Using natural and logical consequences in a calm and empathic way lets the child know that you are not angry at them and this allows them to really think about their behavior, about their choices at hand, and about the consequences for misbehavior or mistakes. For example, if your child failed to do homework, you can say, “I’m really sorry that you have to go to school tomorrow unprepared. And I’m sad that you will miss your computer time tonight.” Another example could be if the child refuses to eat dinner when the family sits down to eat. The parent can say, “You may leave the table but I am sad that you will go to bed hungry tonight.” It is extremely important to enforce that statement and follow through with the consequence even though you feel terrible that your child goes to bed hungry; but you can be sure that he/she will not repeat that mistake again.

In fact, natural, logical, and fair consequences have been decreed by Allah SWT for human beings on this earth. These consequences are an integral part of the laws of cause and effect. In this dunya human beings sin, make mistakes, select less than optimal choices — all for us to learn, repent, grow, and increase our self-knowledge and wisdom. It is by suffering the natural consequences here in this life so that we can purify our souls that we might gain positive consequences in the life to come.

Authoritarian vs. Authoritative – The Final Touch

Qin Shi Huang Di, first emperor of China who built the Great Wall, took the throne in 246 B.C. He had 700,000 laborers construct a mausoleum, a city-size burial place for him. Many cultures including the ancient Chinese believed that people and objects were needed by a ruler for the afterlife and should be entombed with him. In those cultures, valued advisors and others attending to the emperor, king, or pharaoh would sometimes be sacrificed at the time of his death so that they could be buried with him. Qin apparently felt he needed his army to protect his tomb and accompany him to the afterlife, but that would be quite impractical. So he had thousands of life-size terra cotta soldiers carved, each with unique facial features, swords and other weapons. The terra cotta soldiers, not all of which have been excavated but are estimated to number as much as 8,000, are lined up in straight rows in underground trenches surrounding the tomb (to see a photo of this amazing archeological site, Google “terra-cotta army protects first emperor’s tomb”).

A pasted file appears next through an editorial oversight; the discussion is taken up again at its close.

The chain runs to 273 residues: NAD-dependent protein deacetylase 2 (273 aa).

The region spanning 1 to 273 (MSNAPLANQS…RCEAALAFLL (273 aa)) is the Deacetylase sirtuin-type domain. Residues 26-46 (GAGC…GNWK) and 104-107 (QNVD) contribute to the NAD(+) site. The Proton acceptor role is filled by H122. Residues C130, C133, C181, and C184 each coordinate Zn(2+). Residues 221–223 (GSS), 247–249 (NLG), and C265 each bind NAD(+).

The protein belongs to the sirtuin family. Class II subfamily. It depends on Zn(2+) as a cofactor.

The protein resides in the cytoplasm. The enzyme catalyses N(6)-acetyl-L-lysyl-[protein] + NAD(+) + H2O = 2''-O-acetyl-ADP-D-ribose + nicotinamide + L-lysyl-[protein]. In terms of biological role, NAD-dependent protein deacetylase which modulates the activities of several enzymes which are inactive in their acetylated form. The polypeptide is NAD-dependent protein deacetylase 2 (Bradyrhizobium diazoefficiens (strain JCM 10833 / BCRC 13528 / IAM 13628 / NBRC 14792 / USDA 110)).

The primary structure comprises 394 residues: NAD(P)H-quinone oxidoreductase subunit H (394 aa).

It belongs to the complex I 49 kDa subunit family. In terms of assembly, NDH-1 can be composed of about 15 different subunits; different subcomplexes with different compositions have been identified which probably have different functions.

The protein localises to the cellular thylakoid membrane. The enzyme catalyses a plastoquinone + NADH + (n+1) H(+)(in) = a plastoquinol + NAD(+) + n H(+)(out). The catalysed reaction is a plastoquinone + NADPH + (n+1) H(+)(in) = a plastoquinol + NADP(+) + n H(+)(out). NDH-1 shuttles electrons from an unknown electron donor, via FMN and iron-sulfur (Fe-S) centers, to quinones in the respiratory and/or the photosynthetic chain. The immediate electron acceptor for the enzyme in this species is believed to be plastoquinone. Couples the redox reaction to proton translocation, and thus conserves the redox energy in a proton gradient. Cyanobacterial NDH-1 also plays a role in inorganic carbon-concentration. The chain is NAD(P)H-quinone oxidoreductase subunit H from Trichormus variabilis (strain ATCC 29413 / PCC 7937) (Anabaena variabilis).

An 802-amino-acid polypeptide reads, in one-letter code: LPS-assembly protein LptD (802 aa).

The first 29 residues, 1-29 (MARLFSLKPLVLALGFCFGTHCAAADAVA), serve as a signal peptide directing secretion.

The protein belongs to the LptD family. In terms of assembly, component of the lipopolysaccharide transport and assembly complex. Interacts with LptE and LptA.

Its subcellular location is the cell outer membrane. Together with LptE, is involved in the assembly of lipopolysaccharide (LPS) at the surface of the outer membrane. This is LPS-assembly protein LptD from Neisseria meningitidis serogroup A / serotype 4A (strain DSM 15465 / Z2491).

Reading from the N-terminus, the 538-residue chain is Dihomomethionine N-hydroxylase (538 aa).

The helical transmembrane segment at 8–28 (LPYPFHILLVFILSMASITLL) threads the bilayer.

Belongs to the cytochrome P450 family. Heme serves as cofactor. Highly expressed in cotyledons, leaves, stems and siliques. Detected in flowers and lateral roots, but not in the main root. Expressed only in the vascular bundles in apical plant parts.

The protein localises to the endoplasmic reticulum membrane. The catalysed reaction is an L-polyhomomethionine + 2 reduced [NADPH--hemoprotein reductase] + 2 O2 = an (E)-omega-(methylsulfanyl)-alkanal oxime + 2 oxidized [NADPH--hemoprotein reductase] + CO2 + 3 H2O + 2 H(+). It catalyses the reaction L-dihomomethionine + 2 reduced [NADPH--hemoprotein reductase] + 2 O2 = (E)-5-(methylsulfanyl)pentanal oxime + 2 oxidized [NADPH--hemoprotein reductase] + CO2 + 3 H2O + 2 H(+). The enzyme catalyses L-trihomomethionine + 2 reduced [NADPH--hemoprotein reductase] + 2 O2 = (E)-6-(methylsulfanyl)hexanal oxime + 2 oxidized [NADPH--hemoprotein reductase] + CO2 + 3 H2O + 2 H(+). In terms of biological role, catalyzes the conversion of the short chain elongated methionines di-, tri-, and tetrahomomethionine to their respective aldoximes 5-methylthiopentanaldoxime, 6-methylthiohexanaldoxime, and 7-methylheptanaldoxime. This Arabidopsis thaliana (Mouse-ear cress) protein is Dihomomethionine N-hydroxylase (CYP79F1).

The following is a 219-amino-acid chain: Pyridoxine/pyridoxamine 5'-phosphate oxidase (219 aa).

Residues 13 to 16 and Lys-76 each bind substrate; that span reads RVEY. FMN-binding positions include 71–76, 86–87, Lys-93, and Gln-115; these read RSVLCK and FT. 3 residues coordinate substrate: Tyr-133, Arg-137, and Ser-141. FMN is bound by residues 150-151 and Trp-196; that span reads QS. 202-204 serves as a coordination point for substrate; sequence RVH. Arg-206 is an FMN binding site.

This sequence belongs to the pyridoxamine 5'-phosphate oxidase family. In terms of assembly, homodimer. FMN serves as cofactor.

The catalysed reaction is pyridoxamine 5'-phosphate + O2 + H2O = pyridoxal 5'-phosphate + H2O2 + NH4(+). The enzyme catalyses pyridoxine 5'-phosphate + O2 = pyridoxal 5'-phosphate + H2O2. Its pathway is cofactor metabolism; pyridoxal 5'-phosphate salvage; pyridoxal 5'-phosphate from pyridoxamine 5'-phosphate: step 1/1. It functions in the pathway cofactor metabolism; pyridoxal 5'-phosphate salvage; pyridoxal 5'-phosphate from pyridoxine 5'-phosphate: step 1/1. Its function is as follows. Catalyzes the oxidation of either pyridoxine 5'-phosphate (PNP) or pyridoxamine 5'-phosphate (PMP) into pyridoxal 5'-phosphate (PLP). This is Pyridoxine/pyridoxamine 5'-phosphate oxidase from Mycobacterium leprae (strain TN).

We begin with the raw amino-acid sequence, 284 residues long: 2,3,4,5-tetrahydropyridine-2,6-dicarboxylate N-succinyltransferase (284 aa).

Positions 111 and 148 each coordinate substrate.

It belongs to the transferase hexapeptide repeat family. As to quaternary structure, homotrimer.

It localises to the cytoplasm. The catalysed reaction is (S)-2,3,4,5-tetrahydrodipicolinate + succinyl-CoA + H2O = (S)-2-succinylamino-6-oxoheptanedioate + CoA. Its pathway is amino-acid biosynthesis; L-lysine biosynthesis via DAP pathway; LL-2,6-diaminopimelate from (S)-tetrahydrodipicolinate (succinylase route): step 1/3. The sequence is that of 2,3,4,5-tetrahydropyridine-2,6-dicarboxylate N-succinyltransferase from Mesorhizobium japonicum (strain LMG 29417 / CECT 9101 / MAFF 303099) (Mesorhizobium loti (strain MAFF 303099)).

The Qur’an says, “The blind and the seeing are not alike; nor are the depths of darkness and the light; nor are the shade and the heat of the sun. Nor are alike those who are living and those who are dead. Allah can make any that He wills to hear; but you cannot make those to hear who are in graves” (Qur’an 35:19-22). Ibn Al Qayyim explains that those who “are in graves” are those who are spiritually dead. They are, in fact, like “walking graves.” That is the authoritarian — spiritually dead, a “walking grave.”

Just as Qin had his terra cotta soldiers all lined up around his tomb, the authoritarian is like a person who is slowly dying (a “walking grave”) and lines up subordinates to submit to and obey him, to imitate and parrot him. This is a formalistic, solemn, rigid manner of interaction that demonstrates that the authoritarian never embarked on the earthly journey to “free his [own] soul.” Thus, he has little to nothing of spiritual vigor, passion, and caring within him. The authoritarian parent or teacher might as well have terra cotta children or students, inert, lined up in straight rows without mobility, autonomy, or challenge to the authoritarian.

On the other hand, the parent or teacher who is emulating the way of the Prophet (pbuh), strives for spiritual aliveness. Ahmad bin Hanbal cites in his book, Al-Zuhd, the words of Luqman the sage, advising his son, “O my son, accompany the learned ones…indeed, Allah SWT revives hearts by the light of wisdom as He revives the ground by rain.” Reviving hearts, his own first and then others — in diametric opposition to the authoritarian who is like a “walking grave” and surrounded by inert clay subordinates — is the yearning and aspiration of the spiritually alive individual. He or she strives to follow in the footsteps of the incomparable learned one, he who speaks and guides and teaches with the greatest authoritativeness: Prophet Muhammad, peace be upon him.

Professor Ramadan ends his article, “The Prophet Muhammad — Gentle, Caring and Loving,” with the following hadeeth reported by Abu Dawud and an-Nasa’i: “He once took young Mu’adh ibn Jabal by the hand and whispered: ‘O Mu’adh, by God, I love you. And I advise you, O Mu’adh, never to forget to say after each ritual prayer: O God, help me remember You, thank You and perfect my worship of You.’ Thus the young man was offered, in one outburst, both love and spiritual teaching, and the teaching was all the more deeply assimilated as it was wrapped in that love.”

“It is part of the mercy of Allah that you deal gently with them. Had you been severe or harsh-hearted, they would have broken away from you. So pass over [their faults] and ask for forgiveness for them; and consult them in affairs. Then, when you have taken a decision, put your trust in Allah. For Allah loves those who put their trust [in Him]” (Qur’an 3:159).

Leslie SchafferAuthor Leslie Schaffer embraced Islam in 1979. She and Br.Kamal Shaarawy provide counseling for Muslim individuals, couples, and families. A full collection of their writings can be found on SalaamHearts.com